Born in Kiev in 1903, Irene Nemirovsky fled the Russian revolution and settled in France, where she became a bestselling novelist.

When the Germans invaded she was at first unable to publish because of her Jewish heritage, and was then arrested and transferred to Auschwitz, where she died in 1942. British readers (as well as French) rediscovered her work in 2004 with the publication and extraordinary success of Suite Francaise, two linked novellas about the collapse of France in 1940, and the strains and compromises of the occupation that followed.

Remarkable not just for its deft characterisation and unexpectedly icy humour, Suite Francaise is also a work of shocking immediacy and reportage. Writing about the social, political and military collapse of an entire society through the pitiful moral dramas of her characters, a representative sample of middle-class and rural peasant society that only occasionally feels token or stereotypical, Nemirovsky portrayed this disaster almost as it was happening around her. Even so, she gives the reader a sense of hard-won objectivity and distance. When the disaster finally caught up with her she must have known that she had achieved something great, even if she couldn't have suspected how long it would take to get published.

Such success often leads to a rapid and shameless cashing-in by publishers, and much of Nemirovsky's back catalogue duly reappeared in the years that followed. But The Fires Of Autumn, posthumously published in France in 1957 and again in 2011, is no mere desk-clearing exercise.

A thematic prequel to Suite Francaise, it follows a similar group of middle-class Parisians as they and their society enter the furnace of the First World War, and as they struggle to find meaning in the years of confusion and excess that inevitably lead to the Second. If Suite Francaise showed how quickly France collapsed, this book goes some way towards explaining why.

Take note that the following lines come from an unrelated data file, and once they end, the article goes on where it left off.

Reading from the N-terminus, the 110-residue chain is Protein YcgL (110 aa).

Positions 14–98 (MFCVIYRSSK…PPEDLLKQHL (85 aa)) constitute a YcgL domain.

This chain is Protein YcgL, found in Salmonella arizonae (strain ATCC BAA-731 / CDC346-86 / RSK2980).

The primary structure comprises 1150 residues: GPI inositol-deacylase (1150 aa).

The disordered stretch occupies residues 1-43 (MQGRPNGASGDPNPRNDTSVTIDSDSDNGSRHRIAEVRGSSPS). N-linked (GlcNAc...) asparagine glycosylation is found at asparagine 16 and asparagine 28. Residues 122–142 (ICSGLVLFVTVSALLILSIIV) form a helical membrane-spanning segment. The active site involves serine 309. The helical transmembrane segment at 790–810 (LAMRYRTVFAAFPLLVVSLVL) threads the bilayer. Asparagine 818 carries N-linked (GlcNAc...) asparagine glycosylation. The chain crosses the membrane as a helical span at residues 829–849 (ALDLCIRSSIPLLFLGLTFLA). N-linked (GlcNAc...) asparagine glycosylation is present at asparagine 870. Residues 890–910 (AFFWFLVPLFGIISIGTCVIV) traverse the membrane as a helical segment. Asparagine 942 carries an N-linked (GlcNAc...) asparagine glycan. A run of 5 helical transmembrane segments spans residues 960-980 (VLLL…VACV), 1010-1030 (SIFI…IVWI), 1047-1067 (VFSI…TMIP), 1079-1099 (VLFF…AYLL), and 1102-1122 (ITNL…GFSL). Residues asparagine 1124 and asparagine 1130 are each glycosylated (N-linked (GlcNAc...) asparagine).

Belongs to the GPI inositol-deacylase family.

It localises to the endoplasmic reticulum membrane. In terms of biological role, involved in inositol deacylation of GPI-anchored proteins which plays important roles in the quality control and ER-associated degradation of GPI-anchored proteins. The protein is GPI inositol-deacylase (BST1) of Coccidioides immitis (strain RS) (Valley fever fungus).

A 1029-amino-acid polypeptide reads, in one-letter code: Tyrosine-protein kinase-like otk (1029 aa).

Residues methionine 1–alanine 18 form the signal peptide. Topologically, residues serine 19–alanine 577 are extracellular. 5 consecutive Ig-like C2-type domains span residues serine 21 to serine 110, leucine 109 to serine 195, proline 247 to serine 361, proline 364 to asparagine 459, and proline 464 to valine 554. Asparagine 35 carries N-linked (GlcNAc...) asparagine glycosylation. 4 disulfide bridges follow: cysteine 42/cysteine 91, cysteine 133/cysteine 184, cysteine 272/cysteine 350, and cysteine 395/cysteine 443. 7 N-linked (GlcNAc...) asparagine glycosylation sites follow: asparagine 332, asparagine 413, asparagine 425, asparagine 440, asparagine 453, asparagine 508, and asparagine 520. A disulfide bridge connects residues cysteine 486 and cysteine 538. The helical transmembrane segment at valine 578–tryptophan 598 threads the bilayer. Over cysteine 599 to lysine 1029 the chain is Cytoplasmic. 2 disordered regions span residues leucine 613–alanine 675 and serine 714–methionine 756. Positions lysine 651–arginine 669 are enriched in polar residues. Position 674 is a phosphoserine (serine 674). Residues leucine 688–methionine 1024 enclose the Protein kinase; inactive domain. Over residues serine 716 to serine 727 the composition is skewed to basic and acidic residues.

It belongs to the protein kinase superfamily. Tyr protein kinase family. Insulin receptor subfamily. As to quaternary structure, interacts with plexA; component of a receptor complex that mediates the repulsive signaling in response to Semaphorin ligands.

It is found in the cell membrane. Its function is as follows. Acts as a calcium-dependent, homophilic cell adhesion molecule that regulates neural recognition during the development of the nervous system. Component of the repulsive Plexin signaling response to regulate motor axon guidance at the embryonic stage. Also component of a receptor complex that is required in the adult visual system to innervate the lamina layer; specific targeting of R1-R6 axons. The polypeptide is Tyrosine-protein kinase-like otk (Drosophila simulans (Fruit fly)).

At the core of the novel are two families, the Bruns and the Jacquelains. Martial Brun is a conscientious doctor, who leaves his wife Therese a widow when he is killed in the trenches. Bernard Jacquelain, a fiery, ardent young volunteer, is coarsened and brutalised by his experiences, although he is emboldened to marry Therese once the war is over. In the hedonistic 1920s, he eagerly embraces a society that is only interested in money and sensual pleasure, and falls in with the corrupt businessman Raymond Detang, while having a destructive affair with Raymond's wife Renee.

Bernard's shady deals eventually catch up with him, but before he can be prosecuted he is "saved" by the outbreak of the Second World War. Reconciled to his wife, free to take up a noble cause once more, Bernard is then spiritually shattered by the death of his son, killed as a result of Bernard's illicit deal to acquire useless spare parts for the French airforce from the US.

Now, in a society so morally corrupt, defeat is almost preferable to another victory. As Bernard thinks during the retreat of 1940, "the Battle of France was lost 20 years ago", in the failure to build a decent society out of the sacrifices of war. As a field is cleansed by fire for the spring planting, perhaps only after this defeat will new growth be possible.

Sympathetic to the savagery experienced by the Great War generation, Nemirovsky is still scathing of the decrepitude that followed it.

As Bernard and Therese's son Yves thinks, this was a generation that had "transformed morality into something grotesque, childish, which only deserves to be ridiculed". This willingness to pass judgment is something Nemirovsky earned from her own experience, but she never lets herself be carried away by her anger and disgust; the book as a whole is measured and controlled, and all the more powerful for that.

Painted in broader brush strokes, and certainly less complete or satisfying than Suite Francaise, this is still an important addition to a body of work by a writer who must now be seen as one of the great chroniclers of the 20th-century European experience.